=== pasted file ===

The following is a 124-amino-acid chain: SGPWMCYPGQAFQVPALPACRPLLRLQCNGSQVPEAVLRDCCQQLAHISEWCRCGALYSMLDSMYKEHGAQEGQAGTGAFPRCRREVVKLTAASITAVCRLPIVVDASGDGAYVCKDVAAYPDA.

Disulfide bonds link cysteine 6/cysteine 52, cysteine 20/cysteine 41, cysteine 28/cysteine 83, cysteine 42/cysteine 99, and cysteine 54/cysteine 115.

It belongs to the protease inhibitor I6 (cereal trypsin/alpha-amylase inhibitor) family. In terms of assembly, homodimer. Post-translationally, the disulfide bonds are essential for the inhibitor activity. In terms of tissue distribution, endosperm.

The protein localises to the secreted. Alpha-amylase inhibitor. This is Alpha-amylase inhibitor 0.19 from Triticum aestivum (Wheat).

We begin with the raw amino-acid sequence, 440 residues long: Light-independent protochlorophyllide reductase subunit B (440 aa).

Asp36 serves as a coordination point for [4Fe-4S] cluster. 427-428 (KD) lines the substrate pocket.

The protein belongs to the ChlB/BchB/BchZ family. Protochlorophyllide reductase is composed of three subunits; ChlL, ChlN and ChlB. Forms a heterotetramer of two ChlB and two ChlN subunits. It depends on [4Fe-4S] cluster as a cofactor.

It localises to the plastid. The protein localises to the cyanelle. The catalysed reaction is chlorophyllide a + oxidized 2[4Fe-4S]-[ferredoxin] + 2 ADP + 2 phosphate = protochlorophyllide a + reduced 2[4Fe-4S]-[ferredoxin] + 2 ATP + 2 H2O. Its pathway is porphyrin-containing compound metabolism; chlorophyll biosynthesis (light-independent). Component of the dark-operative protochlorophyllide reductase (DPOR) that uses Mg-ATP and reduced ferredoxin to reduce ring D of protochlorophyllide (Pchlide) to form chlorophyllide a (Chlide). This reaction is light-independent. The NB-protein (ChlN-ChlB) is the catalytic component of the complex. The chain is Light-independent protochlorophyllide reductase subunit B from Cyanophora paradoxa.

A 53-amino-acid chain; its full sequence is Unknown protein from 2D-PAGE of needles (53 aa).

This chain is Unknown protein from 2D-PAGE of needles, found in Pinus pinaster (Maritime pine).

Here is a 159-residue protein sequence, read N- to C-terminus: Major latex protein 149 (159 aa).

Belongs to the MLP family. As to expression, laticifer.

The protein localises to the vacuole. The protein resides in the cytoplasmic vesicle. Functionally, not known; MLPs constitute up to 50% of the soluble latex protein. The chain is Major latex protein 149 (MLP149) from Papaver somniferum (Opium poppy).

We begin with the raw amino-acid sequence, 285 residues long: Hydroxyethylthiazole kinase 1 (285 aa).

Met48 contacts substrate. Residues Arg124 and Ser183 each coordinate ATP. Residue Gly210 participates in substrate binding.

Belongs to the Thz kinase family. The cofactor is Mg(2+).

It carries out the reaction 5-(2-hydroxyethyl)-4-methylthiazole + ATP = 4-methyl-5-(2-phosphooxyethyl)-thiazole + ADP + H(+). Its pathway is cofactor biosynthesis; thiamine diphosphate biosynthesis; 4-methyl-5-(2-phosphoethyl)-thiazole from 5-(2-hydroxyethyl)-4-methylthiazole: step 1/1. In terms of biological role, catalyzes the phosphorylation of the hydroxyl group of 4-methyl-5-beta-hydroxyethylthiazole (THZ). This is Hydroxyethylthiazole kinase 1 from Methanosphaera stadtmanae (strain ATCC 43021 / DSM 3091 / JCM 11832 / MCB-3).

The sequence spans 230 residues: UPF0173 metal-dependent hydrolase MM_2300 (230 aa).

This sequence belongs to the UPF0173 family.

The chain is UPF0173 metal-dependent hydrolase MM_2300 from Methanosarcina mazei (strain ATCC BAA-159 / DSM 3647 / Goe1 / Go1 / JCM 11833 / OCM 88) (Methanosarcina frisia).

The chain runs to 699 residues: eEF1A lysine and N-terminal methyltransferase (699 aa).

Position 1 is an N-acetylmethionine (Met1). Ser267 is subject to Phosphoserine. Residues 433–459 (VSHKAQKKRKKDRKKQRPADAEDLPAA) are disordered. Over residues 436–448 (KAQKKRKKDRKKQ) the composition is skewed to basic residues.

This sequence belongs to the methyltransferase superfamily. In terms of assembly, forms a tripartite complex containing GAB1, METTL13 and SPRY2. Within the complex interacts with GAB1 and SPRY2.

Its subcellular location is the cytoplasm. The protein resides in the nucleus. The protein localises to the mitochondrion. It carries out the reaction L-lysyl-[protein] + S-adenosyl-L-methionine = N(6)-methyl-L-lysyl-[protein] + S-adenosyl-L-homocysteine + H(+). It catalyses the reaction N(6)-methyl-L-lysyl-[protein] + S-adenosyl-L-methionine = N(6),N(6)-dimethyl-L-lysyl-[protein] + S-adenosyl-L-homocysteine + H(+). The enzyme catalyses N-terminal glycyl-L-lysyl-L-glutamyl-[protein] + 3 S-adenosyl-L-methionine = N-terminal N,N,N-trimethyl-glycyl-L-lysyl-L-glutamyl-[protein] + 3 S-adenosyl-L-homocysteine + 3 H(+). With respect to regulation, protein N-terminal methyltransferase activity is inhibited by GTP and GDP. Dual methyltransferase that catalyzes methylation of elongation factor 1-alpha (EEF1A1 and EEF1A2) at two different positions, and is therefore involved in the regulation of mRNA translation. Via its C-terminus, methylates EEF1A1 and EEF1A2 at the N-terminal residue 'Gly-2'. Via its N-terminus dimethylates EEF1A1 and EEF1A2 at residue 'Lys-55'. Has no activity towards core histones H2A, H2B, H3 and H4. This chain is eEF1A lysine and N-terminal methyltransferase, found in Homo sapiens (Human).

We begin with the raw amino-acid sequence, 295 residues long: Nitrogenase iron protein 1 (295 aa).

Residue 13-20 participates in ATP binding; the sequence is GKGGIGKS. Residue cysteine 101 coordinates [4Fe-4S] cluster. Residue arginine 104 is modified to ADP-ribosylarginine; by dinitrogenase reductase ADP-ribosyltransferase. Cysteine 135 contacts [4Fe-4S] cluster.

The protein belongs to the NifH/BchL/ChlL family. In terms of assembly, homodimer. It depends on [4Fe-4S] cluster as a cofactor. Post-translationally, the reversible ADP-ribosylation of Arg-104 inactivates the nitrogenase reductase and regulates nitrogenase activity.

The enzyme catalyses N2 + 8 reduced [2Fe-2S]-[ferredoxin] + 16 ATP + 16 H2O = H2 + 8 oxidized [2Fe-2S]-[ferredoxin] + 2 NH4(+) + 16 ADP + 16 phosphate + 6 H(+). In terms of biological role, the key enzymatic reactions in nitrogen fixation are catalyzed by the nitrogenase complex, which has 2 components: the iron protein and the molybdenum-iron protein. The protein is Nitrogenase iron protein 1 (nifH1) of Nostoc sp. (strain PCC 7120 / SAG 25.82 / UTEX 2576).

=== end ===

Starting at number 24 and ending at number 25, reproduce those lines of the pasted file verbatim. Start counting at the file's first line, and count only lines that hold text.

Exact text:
Its subcellular location is the cytoplasm. The protein resides in the nucleus. The protein localises to the mitochondrion. It carries out the reaction L-lysyl-[protein] + S-adenosyl-L-methionine = N(6)-methyl-L-lysyl-[protein] + S-adenosyl-L-homocysteine + H(+). It catalyses the reaction N(6)-methyl-L-lysyl-[protein] + S-adenosyl-L-methionine = N(6),N(6)-dimethyl-L-lysyl-[protein] + S-adenosyl-L-homocysteine + H(+). The enzyme catalyses N-terminal glycyl-L-lysyl-L-glutamyl-[protein] + 3 S-adenosyl-L-methionine = N-terminal N,N,N-trimethyl-glycyl-L-lysyl-L-glutamyl-[protein] + 3 S-adenosyl-L-homocysteine + 3 H(+). With respect to regulation, protein N-terminal methyltransferase activity is inhibited by GTP and GDP. Dual methyltransferase that catalyzes methylation of elongation factor 1-alpha (EEF1A1 and EEF1A2) at two different positions, and is therefore involved in the regulation of mRNA translation. Via its C-terminus, methylates EEF1A1 and EEF1A2 at the N-terminal residue 'Gly-2'. Via its N-terminus dimethylates EEF1A1 and EEF1A2 at residue 'Lys-55'. Has no activity towards core histones H2A, H2B, H3 and H4. This chain is eEF1A lysine and N-terminal methyltransferase, found in Homo sapiens (Human).

We begin with the raw amino-acid sequence, 295 residues long: Nitrogenase iron protein 1 (295 aa).